Dogs For The Disabled is an organization based in the United Kingdom. As they state on their website, http://www.dogsforthedisabled.org: “Dogs for the Disabled is a pioneering charity that trains assistance dogs for children and adults with physical disabilities, and families with a child with autism.” It is an organization that supports those with physical disabilities as well as those with autism-spectrum disorders, which is rare; most organizations that offer assistance animals are geared toward people with primarily physical disabilities, rather than people with intellectual disabilities.
History of Dogs For The Disabled: Dogs For The Disabled was founded by a woman named Frances Hay, who became disabled after a cancerous tumor led to the removal of her leg. She trained several different dogs to assist her with daily life tasks, and later formed a special bond with a dog named Kim. It was this relationship that inspired the founding of Dogs For The Disabled.
Benefits of participating in Dogs For The Disabled
Benefits of participation include, but are not limited to:
- emotional support, encouragement and bonding that comes from pet ownership
- practical guidance and help in navigating daily life activities
- therapeutic benefits, including improved socialization and improved self-expression
- a sense of empowerment in being an owner and care-taker for the dog
Qualifications for participating in Dogs For The Disabled (specific to families with a child who has autism)
- child must have a clinical diagnoses of autism or an autism-spectrum disorder among the known Types Of Autism (see Types Of Autism for more information)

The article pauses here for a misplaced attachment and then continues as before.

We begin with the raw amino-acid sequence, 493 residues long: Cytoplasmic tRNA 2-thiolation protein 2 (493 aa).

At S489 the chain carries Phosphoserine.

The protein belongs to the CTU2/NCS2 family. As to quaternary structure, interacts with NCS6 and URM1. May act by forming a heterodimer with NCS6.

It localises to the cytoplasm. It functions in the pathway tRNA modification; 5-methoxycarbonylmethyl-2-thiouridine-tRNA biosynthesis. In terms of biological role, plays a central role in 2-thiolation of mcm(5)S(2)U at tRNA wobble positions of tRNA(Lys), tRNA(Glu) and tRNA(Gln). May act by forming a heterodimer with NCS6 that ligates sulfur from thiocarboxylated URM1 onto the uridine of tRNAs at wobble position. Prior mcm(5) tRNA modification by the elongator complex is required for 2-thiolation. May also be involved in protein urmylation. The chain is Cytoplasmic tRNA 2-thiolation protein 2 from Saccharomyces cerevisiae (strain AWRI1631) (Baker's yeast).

- child with autism must be between the ages of 3 and 10 years old, and be the only child with autism in their particular household
- child and family must live in an area served by Dogs For The Disabled
- family must be willing to welcome a Labrador or golden retriever into their home (Note: Qualifying dogs are selected as early as eight weeks of age; they then spend at least one year with a ‘puppy socializer.’ After this time, they are moved to a highly specialized training center.)
- both parent/primary caregiver and child must be physically mobile, and willing and able to attend various training sessions
Dogs For The Disabled also includes programs for adults and children with physical disabilities, which were the pioneering programs begun in 1988. (The program for children with autism was begun in 2007.) These programs are called the Adult Assistance Dog Service and the Children’s Assistance Dog Service, respectively.
As a non-profit organization, Dogs For The Disabled welcomes donations and participates in various fund-raising events throughout the year. Most recently, the organization was selected to be part of the London Daily Telegraph’s Christmas Appeal. As Peter Gorbing, chief executive of Dogs for the Disabled says, “Learning that we’d been selected as one of the Daily Telegraph’s chosen charities has been tremendously exciting for everyone at Dogs for the Disabled. Every donation we receive makes a really big difference in helping us train more dogs. But the other great news about being selected by the Daily Telegraph is our chance to tell our story to so many more people.”
You can connect with the organization via their website, Dogs For The Disabled.